You may have noticed that alcoholic drinks are absent from this list. Be warned that a few drinks can significantly increase your calorie total on Thanksgiving. If breaking out the spirits is simply part of your holiday tradition, there’s no reason to deprive yourself just because you’re counting calories. However, you may want to try to balance “liquid calories” with solid calories to take into account the calories and carbs you’ll be consuming in the form of wine, beer, or liquor. The average serving of beer has between 142 calories and 338 calories. For wine, the calorie count is 120 calories to 130 calories per 5-ounce glass.
Will Splurging on Thanksgiving Really Derail Your Goals?
So far, we’ve covered what the calorie count looks like for the average Thanksgiving meal. Some people are focused on finding ways to eat less on Thanksgiving to avoid a “splurge.” Others simply want to know if going wild on one day can sabotage their goals and progress. Let’s dive in to dissect that second question.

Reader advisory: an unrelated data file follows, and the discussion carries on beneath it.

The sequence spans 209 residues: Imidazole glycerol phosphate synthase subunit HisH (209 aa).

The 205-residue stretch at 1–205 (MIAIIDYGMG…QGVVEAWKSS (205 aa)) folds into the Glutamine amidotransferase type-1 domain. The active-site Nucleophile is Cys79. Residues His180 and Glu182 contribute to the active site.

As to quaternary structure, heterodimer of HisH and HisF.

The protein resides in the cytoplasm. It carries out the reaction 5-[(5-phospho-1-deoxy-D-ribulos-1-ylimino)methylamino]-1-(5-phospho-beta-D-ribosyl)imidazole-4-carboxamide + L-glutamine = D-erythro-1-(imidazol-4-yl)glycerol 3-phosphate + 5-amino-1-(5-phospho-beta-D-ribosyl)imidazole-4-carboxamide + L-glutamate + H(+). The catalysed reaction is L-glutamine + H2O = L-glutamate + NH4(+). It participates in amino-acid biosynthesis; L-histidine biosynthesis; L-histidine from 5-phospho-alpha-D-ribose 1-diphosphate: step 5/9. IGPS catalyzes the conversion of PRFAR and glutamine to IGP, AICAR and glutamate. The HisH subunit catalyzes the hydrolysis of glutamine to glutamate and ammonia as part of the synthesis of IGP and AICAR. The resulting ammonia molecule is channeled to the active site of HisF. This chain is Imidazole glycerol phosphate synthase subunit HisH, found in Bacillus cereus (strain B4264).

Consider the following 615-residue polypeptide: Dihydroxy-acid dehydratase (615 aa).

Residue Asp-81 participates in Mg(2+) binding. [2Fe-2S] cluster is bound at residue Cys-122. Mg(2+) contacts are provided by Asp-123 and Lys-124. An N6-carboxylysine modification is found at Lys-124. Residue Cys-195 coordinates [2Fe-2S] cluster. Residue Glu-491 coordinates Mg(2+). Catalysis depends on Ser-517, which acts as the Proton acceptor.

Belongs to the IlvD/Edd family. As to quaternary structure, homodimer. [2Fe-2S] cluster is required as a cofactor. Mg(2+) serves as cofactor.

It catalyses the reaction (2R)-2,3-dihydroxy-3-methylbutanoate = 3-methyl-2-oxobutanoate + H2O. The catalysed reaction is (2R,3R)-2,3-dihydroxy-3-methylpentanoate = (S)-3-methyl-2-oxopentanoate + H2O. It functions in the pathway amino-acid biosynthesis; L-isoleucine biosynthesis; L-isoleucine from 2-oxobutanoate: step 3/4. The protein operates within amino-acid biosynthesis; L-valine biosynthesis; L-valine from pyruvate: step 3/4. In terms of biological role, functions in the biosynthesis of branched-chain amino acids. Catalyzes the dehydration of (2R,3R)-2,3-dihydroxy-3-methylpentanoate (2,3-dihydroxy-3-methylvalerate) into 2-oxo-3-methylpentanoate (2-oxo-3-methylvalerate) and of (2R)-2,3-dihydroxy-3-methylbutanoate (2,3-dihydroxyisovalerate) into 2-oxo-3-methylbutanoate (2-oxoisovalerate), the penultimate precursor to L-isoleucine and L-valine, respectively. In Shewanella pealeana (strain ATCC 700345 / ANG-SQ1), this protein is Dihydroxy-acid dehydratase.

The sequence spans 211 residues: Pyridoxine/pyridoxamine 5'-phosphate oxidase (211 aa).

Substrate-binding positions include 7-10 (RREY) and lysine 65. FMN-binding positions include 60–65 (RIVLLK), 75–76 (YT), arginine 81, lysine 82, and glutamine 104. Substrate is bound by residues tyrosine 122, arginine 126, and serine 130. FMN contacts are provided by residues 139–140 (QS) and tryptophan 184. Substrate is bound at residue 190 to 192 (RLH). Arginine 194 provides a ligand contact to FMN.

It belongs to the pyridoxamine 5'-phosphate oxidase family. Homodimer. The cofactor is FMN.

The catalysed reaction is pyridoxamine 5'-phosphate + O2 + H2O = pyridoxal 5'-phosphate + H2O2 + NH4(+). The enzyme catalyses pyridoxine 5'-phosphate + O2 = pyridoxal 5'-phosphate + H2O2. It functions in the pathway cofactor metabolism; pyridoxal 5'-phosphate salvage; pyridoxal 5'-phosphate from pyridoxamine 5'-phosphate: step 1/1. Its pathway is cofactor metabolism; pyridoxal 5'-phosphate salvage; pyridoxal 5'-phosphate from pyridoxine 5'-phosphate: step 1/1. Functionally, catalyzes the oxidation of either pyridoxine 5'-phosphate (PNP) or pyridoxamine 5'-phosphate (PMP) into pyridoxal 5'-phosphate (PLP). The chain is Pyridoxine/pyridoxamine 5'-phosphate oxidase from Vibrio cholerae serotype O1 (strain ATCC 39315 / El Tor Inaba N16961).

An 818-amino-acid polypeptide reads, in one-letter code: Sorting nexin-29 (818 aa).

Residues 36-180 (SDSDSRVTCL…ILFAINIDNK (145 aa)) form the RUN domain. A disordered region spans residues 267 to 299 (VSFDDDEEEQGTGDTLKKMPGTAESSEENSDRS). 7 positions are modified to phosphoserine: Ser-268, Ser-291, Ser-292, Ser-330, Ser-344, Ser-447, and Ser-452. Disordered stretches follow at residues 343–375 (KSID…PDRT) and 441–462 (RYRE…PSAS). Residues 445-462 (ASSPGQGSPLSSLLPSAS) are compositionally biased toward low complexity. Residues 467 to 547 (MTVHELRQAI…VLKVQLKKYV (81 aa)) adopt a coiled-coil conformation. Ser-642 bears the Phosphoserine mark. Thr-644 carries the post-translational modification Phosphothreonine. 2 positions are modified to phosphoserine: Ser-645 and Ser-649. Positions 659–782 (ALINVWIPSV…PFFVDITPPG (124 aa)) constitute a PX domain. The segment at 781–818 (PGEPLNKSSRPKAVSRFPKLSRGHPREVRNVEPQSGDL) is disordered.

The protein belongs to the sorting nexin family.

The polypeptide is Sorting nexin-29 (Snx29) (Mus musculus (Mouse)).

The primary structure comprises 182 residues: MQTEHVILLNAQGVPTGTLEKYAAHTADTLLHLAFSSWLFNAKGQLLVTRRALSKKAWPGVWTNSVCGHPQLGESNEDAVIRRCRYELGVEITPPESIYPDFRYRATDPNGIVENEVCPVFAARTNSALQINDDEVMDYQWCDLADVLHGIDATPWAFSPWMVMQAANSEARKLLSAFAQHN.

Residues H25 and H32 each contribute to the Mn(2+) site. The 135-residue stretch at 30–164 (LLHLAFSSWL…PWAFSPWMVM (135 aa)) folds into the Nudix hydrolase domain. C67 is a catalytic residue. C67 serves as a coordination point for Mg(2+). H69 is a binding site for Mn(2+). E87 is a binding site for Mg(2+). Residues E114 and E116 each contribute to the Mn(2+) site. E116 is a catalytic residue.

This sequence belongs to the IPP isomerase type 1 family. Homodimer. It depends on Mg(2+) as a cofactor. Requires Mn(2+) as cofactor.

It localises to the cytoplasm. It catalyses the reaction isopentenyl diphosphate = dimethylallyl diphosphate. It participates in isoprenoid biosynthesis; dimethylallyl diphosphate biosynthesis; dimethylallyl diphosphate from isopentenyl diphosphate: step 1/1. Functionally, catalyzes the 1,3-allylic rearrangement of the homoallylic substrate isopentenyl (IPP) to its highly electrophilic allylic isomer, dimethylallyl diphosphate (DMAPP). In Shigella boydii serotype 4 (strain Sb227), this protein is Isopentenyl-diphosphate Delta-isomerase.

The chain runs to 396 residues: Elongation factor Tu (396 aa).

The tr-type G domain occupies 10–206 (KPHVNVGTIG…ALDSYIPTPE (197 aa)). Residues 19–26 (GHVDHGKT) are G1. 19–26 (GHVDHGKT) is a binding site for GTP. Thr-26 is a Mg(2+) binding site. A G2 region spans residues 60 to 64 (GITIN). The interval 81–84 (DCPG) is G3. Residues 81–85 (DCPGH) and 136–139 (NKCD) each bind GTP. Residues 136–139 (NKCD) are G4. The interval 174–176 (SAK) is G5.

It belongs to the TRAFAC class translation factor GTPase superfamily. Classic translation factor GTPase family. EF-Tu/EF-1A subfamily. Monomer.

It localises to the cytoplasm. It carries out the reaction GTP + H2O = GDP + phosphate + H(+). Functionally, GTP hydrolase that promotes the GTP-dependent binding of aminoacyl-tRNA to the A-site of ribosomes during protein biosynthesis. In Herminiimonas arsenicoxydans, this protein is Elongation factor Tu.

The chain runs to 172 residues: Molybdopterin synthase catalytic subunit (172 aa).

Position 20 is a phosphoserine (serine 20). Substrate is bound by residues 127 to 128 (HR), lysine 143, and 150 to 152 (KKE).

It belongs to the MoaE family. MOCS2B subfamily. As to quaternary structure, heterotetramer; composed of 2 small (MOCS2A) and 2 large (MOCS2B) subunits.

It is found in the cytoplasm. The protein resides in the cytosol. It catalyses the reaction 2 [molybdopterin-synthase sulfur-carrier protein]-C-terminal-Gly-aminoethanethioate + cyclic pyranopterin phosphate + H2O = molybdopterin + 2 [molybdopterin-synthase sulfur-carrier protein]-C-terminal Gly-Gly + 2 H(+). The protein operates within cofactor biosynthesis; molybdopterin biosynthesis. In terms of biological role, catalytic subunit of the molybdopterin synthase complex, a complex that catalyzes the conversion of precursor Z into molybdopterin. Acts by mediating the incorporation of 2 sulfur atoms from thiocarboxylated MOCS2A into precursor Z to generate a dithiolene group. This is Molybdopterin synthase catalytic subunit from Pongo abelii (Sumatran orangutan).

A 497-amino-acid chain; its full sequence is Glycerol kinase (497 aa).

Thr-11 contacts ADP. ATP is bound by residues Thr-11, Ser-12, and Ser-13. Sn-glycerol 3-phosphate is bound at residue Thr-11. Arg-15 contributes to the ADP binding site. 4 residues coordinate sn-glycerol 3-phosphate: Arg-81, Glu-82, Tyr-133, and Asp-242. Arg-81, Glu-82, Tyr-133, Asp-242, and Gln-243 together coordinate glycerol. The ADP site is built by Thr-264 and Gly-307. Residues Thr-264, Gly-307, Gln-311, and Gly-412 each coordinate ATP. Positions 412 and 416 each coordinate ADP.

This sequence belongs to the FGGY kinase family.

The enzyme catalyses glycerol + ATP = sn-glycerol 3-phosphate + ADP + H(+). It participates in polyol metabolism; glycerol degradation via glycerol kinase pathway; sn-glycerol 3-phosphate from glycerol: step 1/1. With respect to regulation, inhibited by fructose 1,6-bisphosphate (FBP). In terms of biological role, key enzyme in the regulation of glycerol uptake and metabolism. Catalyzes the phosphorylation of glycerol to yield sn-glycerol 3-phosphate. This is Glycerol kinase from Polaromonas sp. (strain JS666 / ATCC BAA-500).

Our first instinct may be to wonder how many calories we’d need to eat on Thanksgiving to gain weight. However, a person in a health-first mindset should really be focusing on something else. What we need to worry about is slipping into a “Thanksgiving eating” mindset that lasts for weeks or months. With Thanksgiving being on a Thursday, it’s easy to slip into a mode of overindulging with promises of “living it up” for the long weekend before getting back to a more sensible eating plan on Monday. The reality is that every day that passes with loose eating rules is one more day that makes it harder to stick to our plans.
The Secret to Eating Healthy on Thanksgiving: Make a Plan for Friday
Having a plan to return to sensible eating without feeling deprived in the days following Thanksgiving is really what differentiates the successful from the unsuccessful in this arena. Don’t just make a plan to go grocery shopping to stock up on better foods the weekend after Thanksgiving. This is when the temptation to stay in holiday eating mode will be stronger than most people can handle. A better option is to have your fridge pre-stocked with tasty, satisfying meals that you’re going to be happy to reach for when you’re ready to resume post-Thanksgiving normalcy.